Seeking an End

Like the books I read, Wednesday Words are somewhat randomly chosen, today’s especially so.

Over the weekend, I ran across a video of the 60s Australian folk group The Seekers singing “I Know I’ll Never Find Another You.” The concert was part of their 2013 farewell tour. I have no clue how this clip entered my phone, from which it entered my consciousness, but for some reason it did. I remember the song fondly enough, but this performance struck me as not terrible, but lackluster, as sometimes happens when elderly stars sing their old hits.

If you compare the 21st century version to their original 1964 recording you’ll see what I mean. The group’s lead singer, Judith Durham, died just five months ago, and online tributes to her included clips of old performances, and you can perceive the difference. I can’t blame The Seekers for losing a little pizzazz over fifty years.

It’s just that since hearing the 2013 rendition, I’ve had the song stuck in my head. My playing it over again as I’m writing now is going to firmly implant it in my consciousness. Reflecting on why this particular ear worm is so annoying, the word insipid came to mind.

For a few minutes, the old folk song departed my brain, replaced by a question: Where does that word come from? I could tell it’s Latinate but couldn’t break it down.

Here’s the history. The Latin verb saepere, means “to taste.” Its related adjective, sapidus, means “having a taste or flavor.” You can see where this is going. The adjective metamorphosed into insipidus, that is, “without flavor,” and traveled through French—insipide–into English. Our insipid can refer to literally tasteless food but more often describes things “lacking vigor or interest,” such as, at least to me, a 2013 concert version of “I Know I’ll Never Find Another You,” playing in an endless loop in my head.

Share your ear worm antidotes in the comments.

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7 Responses to Seeking an End

  1. Kathy says:

    Michael–Judith Durham looked the part.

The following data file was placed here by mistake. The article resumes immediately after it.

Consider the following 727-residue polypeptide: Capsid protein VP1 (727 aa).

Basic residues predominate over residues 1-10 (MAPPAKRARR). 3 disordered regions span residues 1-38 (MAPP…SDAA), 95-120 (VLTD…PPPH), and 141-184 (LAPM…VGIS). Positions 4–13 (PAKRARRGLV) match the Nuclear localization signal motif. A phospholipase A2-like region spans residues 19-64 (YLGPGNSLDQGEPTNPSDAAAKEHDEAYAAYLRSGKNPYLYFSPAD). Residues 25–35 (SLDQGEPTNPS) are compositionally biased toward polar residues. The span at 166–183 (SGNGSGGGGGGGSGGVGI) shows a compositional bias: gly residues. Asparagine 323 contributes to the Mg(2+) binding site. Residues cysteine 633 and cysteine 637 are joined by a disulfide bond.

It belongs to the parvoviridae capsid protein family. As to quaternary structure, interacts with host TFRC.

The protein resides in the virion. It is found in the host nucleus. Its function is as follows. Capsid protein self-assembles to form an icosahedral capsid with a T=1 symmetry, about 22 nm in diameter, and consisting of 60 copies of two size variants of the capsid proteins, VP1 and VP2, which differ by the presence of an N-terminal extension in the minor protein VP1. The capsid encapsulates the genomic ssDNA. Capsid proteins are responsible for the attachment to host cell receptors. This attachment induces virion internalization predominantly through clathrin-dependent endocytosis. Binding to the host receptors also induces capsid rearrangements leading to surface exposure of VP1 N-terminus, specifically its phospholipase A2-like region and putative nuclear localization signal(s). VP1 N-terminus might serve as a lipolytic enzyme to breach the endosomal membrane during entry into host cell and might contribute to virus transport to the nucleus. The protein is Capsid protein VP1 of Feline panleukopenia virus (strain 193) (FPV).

2. Michael Whitely says:

    When Sandy was in the UK in the seventies, they used to say she looked like Judith Durham. Carnaby St set the fashion, so when she came back after three years it was all jelly babies, striped tights and denim mini skirts. Her friends wouldn’t walk down the street with her. We are always behind the times here in Western Australia (WA). They call us Wait Awhile.

  3. Kathy says:

    Michael–Oh, so interesting. I thought at first you were going to be offended. And to clarify, I didn’t say the group was insipid. I said that late rendition of the song was. Sorry to hear Judith was such a thorn in the Seekers’ flesh. It was nice of them all to sing with her on that anniversary performance, insipid though it may have been.

  4. Michael Whitely says:

    Oh, it was self correcting. I tried to line up the words.

  5. Michael Whitely says:

    Hi Kathy,

    I haven’t looked at your website in ages and here I find a post about the Seekers and why
    they are insipid. Well, where to begin? I read your post and said to my wife Sandy, ‘What
    was it you said about Judith Durham again?’ Her eyes went dark, she looked down and
    said crossly, ‘She’s so full of herself’.

    Here in Australia they made a big deal about Judith Durham. As Sandy said, they seemed
    to pay more attention to her than to Olivia Newton John. We watched a documentary
    where they brought back the other members of the the group. They were all very careful
    to praise her and say she really was the group and it was up to her when to leave, but
    the facts came out during the documentary.

    All the while they were together they were on their first contract. No one makes money
    on their first contract. They were offered a new contract by EMI and were about to make
    mega bucks. At that moment she decided it was never about the money, married a pianist
    and sang jazz in bars. It left the others broke and ruined Keith Potger’s life. No wonder
    they sounded insipid. It’s a wonder they could be in the same room with her.

  6. Kathy says:

    Roger: Trying to imagine having seen only (or nearly only) one pop concert. Be that as it may. . . Yes, bodies, brains, and souls do move on. Strange how “we,” whoever that is, sometimes are unable to recognize it.

  7. Roger Talbott says:

    The first, and just about the only pop concert Jacquie and I ever attended was to hear the Seekers in the late ’60’s. Neil Diamond, believe it or not, was their opening act. Your blog this morning has set me off on a contemplation of teh temptation to try to perform our as we once did when time, our bodies, brains, and souls have moved on.
    Thank you! The taste of that is pretty satisfying.

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